Is guiding the application of parishioners’ gifts a dimension of your church counseling?

Churches have long been in the counseling business, but career counseling is a recent ministry. What’s more, few pastors feel competent to do it—yet they find many problems that people bring to them are job related. Pastoral counseling training, however, is short in the area of career counseling.

Many church young people make no career plans; they believe God will direct them and they really have nothing to do with choosing a career. Many of these young—sometimes not-so-young—people believe they have been called to serve God and so have vague plans to go into the ministry. Though their skills and gifts may not be along these lines, to them, God’s call means the ministry.

Others separate entirely their Christian commitment from their work and choose careers that may be in conflict with their religious values. Such people often find it difficult to reconcile their values and their work, and end up very dissatisfied with their jobs.

Some Christians believe the so-called Puritan work ethic teaches that working diligently is next to godliness, and that the more disagreeable the work, the greater one’s reward in heaven. There are even those within the church who believe that since God will take care of them, they need not work. They go through life living on welfare, or on donations from parents or susceptible relatives and friends. It is thus clear that the church is a legitimate place for career counseling of both youth and older adults.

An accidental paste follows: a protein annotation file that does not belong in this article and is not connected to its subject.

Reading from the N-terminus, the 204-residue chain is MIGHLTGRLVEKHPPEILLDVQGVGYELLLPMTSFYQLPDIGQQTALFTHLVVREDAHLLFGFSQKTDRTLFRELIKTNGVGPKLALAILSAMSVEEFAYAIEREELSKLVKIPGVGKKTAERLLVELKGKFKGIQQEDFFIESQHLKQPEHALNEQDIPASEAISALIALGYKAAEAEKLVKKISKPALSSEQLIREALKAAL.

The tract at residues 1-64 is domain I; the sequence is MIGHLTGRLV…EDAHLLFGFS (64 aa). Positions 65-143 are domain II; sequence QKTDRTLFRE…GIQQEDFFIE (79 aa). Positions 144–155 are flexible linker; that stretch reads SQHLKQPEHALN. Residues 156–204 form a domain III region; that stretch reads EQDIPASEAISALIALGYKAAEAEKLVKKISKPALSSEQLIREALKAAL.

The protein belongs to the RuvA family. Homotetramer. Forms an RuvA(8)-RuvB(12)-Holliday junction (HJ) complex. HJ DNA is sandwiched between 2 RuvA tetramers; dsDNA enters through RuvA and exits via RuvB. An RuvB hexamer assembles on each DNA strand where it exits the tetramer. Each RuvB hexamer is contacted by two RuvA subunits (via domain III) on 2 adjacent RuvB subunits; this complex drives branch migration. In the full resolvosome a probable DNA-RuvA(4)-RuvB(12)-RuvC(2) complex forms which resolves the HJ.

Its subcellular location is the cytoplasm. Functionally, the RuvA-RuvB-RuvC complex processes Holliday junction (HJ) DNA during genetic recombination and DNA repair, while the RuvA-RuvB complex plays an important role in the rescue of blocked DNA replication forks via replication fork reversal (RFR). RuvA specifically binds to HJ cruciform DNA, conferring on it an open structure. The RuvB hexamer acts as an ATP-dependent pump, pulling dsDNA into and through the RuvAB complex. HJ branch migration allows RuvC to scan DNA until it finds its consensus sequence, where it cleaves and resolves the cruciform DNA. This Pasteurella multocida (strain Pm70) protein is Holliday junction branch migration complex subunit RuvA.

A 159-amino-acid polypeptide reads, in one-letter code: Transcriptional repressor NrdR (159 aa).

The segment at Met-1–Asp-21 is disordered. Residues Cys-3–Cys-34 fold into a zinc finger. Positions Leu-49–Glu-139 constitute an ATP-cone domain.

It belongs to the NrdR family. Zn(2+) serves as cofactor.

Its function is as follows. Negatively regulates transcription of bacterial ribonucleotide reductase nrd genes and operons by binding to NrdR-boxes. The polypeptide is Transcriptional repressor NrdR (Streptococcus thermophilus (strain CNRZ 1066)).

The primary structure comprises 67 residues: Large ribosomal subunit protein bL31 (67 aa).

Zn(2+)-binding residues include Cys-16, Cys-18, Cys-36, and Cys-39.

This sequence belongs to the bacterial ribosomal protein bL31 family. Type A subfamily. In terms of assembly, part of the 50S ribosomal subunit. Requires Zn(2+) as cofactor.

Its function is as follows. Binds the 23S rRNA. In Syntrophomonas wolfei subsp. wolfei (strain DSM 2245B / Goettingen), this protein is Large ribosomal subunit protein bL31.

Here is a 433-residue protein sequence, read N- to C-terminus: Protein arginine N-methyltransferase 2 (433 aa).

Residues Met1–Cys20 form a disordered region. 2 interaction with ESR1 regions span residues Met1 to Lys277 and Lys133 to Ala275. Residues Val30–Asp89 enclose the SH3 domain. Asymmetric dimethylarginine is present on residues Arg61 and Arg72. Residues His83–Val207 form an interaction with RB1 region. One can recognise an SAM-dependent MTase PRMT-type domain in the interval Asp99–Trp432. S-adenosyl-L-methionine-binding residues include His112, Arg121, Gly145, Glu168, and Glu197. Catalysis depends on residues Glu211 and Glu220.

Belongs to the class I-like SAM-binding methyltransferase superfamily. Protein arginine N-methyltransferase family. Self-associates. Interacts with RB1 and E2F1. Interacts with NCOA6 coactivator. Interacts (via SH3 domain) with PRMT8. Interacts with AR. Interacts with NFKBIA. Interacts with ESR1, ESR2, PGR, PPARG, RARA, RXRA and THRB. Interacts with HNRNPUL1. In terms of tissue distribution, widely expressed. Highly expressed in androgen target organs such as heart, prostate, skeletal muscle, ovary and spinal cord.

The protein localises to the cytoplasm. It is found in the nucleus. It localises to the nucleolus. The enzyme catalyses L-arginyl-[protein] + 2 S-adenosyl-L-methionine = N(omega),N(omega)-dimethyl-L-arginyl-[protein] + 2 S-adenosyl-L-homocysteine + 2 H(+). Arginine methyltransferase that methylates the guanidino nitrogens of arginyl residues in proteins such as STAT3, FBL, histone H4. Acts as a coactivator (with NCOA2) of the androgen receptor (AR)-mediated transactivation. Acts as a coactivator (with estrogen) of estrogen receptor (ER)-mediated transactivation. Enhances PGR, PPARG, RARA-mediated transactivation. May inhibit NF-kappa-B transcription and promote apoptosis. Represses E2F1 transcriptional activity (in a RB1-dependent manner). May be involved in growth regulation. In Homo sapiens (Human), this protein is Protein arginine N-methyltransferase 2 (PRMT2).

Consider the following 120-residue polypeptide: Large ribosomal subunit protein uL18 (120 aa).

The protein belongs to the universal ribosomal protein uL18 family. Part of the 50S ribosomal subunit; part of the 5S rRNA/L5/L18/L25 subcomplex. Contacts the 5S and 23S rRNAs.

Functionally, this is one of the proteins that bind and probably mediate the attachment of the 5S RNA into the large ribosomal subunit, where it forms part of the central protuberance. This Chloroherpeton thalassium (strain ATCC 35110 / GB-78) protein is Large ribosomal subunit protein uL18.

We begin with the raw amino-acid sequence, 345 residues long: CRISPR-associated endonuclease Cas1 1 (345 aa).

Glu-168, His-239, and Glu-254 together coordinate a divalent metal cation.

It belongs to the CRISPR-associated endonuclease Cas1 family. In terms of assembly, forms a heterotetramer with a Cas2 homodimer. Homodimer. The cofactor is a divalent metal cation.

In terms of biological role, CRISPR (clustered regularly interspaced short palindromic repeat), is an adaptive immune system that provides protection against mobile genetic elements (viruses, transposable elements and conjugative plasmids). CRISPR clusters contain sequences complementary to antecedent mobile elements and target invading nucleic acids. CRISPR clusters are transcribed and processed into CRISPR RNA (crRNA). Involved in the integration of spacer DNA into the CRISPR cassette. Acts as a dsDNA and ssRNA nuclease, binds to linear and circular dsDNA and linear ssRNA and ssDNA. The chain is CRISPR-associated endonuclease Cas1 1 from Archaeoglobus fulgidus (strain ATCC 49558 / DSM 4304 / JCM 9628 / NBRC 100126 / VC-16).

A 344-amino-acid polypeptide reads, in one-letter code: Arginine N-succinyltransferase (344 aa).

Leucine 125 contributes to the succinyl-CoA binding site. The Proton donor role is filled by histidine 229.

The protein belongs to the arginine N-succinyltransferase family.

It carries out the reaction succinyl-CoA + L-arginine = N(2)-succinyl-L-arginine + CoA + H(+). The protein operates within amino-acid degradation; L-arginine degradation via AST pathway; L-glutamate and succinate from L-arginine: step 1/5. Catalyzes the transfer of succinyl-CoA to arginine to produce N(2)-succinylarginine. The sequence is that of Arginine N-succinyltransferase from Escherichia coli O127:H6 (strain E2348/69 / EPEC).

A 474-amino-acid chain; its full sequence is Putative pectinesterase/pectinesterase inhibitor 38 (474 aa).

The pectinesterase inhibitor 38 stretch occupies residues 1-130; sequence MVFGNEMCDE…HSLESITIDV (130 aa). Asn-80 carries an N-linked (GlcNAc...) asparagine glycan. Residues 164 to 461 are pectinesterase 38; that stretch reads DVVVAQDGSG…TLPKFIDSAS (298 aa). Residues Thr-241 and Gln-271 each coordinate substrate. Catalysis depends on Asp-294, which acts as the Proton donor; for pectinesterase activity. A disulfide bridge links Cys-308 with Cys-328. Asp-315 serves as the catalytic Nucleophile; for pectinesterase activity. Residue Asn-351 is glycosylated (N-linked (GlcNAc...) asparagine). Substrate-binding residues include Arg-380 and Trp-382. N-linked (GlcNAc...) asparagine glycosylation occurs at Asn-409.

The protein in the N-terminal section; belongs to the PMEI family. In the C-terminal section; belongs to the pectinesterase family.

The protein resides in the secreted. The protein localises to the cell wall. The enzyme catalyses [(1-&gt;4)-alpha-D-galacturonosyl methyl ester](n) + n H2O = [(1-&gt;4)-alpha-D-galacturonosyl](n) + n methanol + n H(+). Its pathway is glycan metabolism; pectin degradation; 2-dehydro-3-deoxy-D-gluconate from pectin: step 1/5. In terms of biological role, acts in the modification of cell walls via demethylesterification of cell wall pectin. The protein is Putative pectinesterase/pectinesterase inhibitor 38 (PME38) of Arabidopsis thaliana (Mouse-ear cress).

Washington, D.C.’s Fourth Presbyterian Church illustrates how a church can provide this needed service. After forming a vocation committee to look at members’ needs and make recommendations, a Career Day was planned and publicized. Instead of a typical career day in which different vocations are introduced, the program presented representative points of view in a panel discussion of the relationship between careers and Christian service. There were four panelists in the first session: the pastor, a lawyer who also has a youth ministry at the church, another layperson active in the church, and myself. (Churches often have competent persons within their ranks who can serve on such a panel; or they can call counselor education programs to discover Christians willing to lead a group.)